Retailers have until February 7, 2020 to sell through their slower moving coloured products and the following checklist will assist you in identifying product lineups and new requirements as you reconfigured your tobacco section to ensure speed of service, staff awareness and ease of reordering going forward.

This transition will not be easy as you will have an array of sales people from all the various tobacco companies coaching or influencing you to favour their concepts. Some easy ideas for all retailers to follow can be:

1) train staff as new products arrive in the areas of placement for ease of service.

2) sell through all coloured packaging first and rotate the plain in behind.

3) explain to your customers the change while assuring them that the colours are as fresh as the plain (ask for patience)

4) decide on the best set up for your tobacco section (ie. alphabetical or dedicated flaps for each major product) and minimize the influences to continually change the shelf by tobacco reps.

5) track your sales/inventory closely. This is a good time to re-evaluate which products are most popular as many consumers may move to the cheaper products on the shelf when there is no difference in packaging.

6) ensure you have reviewed your security needs and procedures for the handling of plain packaging from receiving an order, inventory counts and replenishment through proper rotation.

7) work with your local tobacco representatives on product returns and product issues and swap out slower formats as you define the shelves.

8) be patient as this will be somewhat of an operational frustration of the business and spend time with employees to insure they have an understanding of this change

9) be mindful of underground sellers and don’t be influenced to purchase coloured packaging from anyone or compromise your tobacco business with anyone.

Originally published by the Ontario Convenience Stores Association

U.S. endorses tobacco pouches as less risky than cigarettes

For the first time, U.S. health regulators have judged a type of smokeless tobacco to be less harmful than cigarettes, a decision that could open the door to other less risky options for smokers.

The milestone announcement last month makes Swedish Match tobacco pouches the first so-called reduced-risk tobacco product ever sanctioned by the Food and Drug Administration.

FDA regulators stressed that their decision does not mean the pouches are safe, just less harmful, and that all tobacco products pose risks. The pouches will still bear mandatory government warnings that they can cause mouth cancer, gum disease and tooth loss.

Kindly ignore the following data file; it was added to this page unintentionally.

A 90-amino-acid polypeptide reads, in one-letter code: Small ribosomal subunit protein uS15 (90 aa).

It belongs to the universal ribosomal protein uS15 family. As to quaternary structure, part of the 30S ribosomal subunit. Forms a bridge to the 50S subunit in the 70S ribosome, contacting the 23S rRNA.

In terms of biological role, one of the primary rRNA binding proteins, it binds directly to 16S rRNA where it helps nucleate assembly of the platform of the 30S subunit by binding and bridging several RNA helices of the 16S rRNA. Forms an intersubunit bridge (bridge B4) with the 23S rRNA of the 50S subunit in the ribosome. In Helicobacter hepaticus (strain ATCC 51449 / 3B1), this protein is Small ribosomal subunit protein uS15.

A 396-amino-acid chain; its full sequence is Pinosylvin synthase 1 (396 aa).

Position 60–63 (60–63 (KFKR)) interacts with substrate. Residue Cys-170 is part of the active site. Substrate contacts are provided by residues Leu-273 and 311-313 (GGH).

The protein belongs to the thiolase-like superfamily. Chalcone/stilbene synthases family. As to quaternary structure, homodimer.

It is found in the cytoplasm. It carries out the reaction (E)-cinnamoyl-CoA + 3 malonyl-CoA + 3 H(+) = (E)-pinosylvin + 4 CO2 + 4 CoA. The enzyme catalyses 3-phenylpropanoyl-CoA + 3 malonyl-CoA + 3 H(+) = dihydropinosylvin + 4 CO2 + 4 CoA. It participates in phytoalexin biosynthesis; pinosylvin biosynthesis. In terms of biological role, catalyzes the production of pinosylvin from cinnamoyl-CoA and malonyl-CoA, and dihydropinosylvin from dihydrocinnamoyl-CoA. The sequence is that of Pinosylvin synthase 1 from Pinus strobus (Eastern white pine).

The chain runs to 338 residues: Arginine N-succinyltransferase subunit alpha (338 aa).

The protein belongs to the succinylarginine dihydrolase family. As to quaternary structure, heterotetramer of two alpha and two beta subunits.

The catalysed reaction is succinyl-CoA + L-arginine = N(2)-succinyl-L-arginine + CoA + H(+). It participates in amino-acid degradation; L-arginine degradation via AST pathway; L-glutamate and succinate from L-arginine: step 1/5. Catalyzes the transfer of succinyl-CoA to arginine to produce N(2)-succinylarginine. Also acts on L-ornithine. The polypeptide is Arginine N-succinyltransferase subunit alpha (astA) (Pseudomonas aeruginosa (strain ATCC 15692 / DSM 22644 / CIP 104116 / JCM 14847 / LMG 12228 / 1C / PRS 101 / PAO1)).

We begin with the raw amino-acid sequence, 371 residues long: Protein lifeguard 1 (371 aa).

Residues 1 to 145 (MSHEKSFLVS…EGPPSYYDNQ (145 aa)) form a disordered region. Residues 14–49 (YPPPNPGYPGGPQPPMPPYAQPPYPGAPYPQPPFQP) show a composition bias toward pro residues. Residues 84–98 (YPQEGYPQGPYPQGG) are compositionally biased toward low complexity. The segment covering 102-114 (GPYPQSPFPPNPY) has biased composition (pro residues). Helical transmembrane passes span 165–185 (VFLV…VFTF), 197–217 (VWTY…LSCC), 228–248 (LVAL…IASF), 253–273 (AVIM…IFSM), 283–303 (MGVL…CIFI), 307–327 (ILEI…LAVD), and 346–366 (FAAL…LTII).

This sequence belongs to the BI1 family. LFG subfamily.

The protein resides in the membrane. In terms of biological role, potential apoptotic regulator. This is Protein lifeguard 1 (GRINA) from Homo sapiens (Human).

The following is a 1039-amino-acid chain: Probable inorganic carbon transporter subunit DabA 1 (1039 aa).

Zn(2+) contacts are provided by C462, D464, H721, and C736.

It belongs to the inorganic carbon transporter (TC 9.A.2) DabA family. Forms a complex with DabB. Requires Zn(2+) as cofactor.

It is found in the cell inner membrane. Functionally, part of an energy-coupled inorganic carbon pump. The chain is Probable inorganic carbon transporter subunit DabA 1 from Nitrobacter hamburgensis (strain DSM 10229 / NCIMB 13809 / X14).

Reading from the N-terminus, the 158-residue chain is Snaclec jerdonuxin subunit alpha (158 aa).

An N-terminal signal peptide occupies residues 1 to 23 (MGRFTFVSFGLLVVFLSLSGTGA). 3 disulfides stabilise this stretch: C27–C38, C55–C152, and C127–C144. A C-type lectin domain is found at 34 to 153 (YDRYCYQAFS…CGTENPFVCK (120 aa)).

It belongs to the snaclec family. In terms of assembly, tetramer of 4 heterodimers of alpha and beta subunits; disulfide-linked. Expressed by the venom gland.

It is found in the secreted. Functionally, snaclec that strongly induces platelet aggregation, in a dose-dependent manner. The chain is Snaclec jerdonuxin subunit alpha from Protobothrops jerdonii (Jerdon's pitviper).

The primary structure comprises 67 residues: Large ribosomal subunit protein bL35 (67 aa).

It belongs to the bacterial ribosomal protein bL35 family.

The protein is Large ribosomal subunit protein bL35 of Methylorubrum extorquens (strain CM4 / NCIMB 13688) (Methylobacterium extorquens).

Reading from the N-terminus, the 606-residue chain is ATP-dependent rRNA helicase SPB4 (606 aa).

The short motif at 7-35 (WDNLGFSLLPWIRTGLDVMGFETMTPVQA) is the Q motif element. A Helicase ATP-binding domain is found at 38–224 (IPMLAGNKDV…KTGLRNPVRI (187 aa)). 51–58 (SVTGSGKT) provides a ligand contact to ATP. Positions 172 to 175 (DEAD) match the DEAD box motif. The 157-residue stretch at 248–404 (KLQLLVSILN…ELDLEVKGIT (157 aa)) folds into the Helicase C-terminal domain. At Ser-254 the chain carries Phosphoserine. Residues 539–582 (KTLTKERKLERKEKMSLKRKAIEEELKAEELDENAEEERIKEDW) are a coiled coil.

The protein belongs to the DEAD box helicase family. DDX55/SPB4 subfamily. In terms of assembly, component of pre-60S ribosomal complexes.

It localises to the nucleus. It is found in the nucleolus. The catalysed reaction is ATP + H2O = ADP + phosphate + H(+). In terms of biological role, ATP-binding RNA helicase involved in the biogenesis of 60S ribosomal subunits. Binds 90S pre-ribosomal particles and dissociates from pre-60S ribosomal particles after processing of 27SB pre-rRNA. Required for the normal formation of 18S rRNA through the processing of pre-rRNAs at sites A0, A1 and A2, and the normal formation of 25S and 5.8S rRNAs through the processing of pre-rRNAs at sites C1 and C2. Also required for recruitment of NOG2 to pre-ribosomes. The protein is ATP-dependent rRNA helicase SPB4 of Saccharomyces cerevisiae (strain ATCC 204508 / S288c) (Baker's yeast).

But the company will be able to advertise its tobacco pouches as posing a lower risk of lung cancer, bronchitis, heart disease and other diseases than cigarettes.

The pouches of ground tobacco, called snus—Swedish for snuff and pronounced “snoose”—have been popular in Scandinavian countries for decades but are a tiny part of the U.S. tobacco market.

Users stick the teabag-like pouches between their cheek and gum to absorb nicotine. Unlike regular chewing tobacco, the liquid from snus is generally swallowed, rather than spit out. Chewing tobacco is fermented; snus goes through a steamed pasteurization process.

FDA acting commissioner Ned Sharpless said the agency based its decision on long-term, population-level data showing lower levels of lung cancer, emphysema and other smoking-related disease with the use of snus.

Sharpless added that the agency will closely monitor Swedish Match’s marketing efforts to ensure they target adult tobacco users.

“Anyone who does not currently use tobacco products, especially youth, should refrain from doing so,” he said in a statement.

Stockholm-based Swedish Match sells its snus under the brand name, General, in mint, wintergreen and other flavours. They compete against pouches from rivals Altria and R.J. Reynolds. But pouches account for just 5% of the $9.1 billion-dollar U.S. market for chew and other smokeless tobaccoproducts, according to Euromonitor market research firm.

And public health experts questioned whether U.S. smokers would be willing to switch to the niche product.

“Snus products have a bit of a challenge” among smokers who are used to inhaling their nicotine, said Vaughan Rees, director of Harvard University’s Center for Global Tobacco Control.

The U.S. smoking rate has fallen to an all-time low of 14% of adults, or roughly 34 million Americans. But smoking remains the leading cause of preventable disease and death in the U.S., responsible for some 480,000 deaths annually.

The FDA’s decision has been closely watched by both public health experts and tobacco companies.

Public health experts have long hoped that alternatives like the pouches could benefit Americans who are unable or unwilling to quit cigarettes and other traditional tobacco products. Tobacco companies are looking for new products to sell as they face declining cigarette demand due to tax increases, health concerns, smoking bans and social stigma.

The FDA itself also has much at stake in the review of snus and similar tobacco alternatives.

Congress gave the FDA the power to regulate key aspects of the tobacco industry in 2009, including designating new tobacco products as “modified risk,” compared with traditional cigarettes, chew and other products.

But until now, the FDA had never granted permission for any company to make such claims for its products.

The FDA is reviewing several other products vying for “reduced risk” status, including a heat-not-burn cigarette alternative made by Philip Morris International. While electronic cigarettes are generally considered less harmful than the tobacco-and-paper variety, they have not been scientifically reviewed as posing a lower risk.

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Plain cigarette packs to hit shelves as ‘best in the world’ regulations kick in

Screen Shot 2019-11-01 at 10.35.38 AMSmokers will soon see their cigarette packs stripped of logos and distinctive designs as federal rules make drab brown the default colour for tobacco brands.

Plain-packaged cigarettes have started to pop up on shelves as the tobacco industry prepares for Health Canada’s regulations to take effect on Nov. 9, after which retailers will have a 90-day window to offload their remaining inventory.